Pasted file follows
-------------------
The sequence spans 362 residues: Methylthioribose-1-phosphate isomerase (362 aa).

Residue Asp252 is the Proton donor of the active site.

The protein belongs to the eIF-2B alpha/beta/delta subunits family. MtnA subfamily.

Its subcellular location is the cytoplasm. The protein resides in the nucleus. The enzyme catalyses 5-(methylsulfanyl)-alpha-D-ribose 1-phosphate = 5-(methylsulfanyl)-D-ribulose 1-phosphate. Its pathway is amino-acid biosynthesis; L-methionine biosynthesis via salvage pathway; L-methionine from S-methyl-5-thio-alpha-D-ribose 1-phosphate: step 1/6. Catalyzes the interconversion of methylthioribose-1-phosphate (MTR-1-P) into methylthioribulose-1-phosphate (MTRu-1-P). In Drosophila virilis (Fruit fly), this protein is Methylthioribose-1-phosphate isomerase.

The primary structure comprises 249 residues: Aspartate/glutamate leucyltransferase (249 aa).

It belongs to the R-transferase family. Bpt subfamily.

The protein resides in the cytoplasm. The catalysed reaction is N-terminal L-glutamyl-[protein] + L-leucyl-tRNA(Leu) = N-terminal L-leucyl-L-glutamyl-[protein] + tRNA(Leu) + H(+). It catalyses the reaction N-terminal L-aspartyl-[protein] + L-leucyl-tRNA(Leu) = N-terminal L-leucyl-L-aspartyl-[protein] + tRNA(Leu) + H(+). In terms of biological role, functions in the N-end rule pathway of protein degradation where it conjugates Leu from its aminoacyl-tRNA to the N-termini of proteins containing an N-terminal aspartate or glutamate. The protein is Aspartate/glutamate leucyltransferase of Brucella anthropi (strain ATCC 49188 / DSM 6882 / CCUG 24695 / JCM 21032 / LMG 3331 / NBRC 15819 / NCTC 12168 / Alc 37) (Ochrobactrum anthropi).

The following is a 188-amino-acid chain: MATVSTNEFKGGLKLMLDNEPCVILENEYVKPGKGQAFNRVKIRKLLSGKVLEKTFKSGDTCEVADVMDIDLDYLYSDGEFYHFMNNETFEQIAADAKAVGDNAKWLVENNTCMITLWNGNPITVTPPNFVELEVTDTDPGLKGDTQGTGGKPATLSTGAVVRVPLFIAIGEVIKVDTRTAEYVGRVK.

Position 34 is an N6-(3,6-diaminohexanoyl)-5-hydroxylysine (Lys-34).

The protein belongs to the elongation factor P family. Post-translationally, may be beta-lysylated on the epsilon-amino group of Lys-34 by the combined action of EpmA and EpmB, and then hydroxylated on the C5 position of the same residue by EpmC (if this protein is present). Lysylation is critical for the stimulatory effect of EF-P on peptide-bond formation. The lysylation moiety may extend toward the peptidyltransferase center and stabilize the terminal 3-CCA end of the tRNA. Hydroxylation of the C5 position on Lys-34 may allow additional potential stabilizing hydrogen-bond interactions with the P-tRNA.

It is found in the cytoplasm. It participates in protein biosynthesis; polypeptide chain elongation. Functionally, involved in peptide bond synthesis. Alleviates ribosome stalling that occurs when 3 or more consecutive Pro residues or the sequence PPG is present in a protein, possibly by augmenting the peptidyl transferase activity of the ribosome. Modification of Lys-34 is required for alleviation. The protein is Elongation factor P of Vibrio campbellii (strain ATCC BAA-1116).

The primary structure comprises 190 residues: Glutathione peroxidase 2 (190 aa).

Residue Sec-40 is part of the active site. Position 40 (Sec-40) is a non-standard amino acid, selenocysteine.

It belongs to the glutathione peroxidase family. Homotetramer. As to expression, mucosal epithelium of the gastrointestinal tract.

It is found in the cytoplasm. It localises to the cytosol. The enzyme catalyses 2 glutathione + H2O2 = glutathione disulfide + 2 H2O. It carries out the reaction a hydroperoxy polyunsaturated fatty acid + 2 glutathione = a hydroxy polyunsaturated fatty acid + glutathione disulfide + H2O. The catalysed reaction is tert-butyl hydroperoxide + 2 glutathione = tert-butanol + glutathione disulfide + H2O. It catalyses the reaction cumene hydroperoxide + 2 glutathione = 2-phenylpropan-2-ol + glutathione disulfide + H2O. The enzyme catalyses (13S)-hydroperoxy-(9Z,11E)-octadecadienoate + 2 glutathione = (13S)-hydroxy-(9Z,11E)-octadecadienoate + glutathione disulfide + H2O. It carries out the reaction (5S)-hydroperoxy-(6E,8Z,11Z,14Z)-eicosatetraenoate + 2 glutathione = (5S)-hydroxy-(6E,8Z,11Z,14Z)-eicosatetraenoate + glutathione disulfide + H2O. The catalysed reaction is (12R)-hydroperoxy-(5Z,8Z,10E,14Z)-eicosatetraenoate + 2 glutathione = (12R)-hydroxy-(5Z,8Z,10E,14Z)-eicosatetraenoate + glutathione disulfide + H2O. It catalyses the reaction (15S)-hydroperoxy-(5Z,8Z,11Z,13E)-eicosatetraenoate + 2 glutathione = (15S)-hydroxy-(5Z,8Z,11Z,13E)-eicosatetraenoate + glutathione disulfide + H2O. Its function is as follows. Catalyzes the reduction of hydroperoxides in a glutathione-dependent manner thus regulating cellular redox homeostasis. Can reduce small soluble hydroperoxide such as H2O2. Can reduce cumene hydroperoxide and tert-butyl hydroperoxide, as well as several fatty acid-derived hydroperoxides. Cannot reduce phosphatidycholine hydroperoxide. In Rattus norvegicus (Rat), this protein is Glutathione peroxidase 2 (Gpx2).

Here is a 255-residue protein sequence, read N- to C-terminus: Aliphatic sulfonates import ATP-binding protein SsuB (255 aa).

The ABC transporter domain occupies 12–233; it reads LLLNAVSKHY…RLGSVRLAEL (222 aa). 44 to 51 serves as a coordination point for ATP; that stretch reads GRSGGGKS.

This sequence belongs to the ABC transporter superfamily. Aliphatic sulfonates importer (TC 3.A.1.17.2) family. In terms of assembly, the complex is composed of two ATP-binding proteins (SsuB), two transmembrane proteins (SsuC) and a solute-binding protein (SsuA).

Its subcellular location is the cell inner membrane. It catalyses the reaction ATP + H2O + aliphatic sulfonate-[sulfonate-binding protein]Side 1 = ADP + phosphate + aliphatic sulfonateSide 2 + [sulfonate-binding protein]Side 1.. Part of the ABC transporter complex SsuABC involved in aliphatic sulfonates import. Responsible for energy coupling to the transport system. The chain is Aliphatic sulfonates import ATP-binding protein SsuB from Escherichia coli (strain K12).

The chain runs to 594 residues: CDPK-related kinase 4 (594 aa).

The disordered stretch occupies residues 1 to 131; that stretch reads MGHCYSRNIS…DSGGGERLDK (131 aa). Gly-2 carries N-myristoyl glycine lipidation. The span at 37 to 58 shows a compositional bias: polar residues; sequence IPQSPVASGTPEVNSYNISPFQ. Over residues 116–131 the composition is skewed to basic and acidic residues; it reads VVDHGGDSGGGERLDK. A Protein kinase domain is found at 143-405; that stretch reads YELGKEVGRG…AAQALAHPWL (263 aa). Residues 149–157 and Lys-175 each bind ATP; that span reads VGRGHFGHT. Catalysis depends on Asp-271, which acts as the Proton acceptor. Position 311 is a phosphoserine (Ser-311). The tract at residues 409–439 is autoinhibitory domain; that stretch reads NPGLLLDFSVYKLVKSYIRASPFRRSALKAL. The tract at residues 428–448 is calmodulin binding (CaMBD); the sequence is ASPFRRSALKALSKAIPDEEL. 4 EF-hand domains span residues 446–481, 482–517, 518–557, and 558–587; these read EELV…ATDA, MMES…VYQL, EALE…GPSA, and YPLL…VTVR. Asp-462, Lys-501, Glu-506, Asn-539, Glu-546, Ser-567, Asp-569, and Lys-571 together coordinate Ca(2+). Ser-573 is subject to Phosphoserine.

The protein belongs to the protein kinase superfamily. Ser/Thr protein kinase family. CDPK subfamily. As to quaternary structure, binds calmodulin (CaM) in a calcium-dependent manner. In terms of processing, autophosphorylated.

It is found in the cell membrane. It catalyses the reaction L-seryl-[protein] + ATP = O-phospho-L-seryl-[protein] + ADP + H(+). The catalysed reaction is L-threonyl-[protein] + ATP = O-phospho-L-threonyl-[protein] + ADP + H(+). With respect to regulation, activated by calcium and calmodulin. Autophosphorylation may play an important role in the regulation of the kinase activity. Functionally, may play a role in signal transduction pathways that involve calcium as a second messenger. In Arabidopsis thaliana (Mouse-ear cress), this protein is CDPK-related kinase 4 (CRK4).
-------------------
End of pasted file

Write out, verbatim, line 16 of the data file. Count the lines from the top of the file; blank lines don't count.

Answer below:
Here is a 255-residue protein sequence, read N- to C-terminus: Aliphatic sulfonates import ATP-binding protein SsuB (255 aa).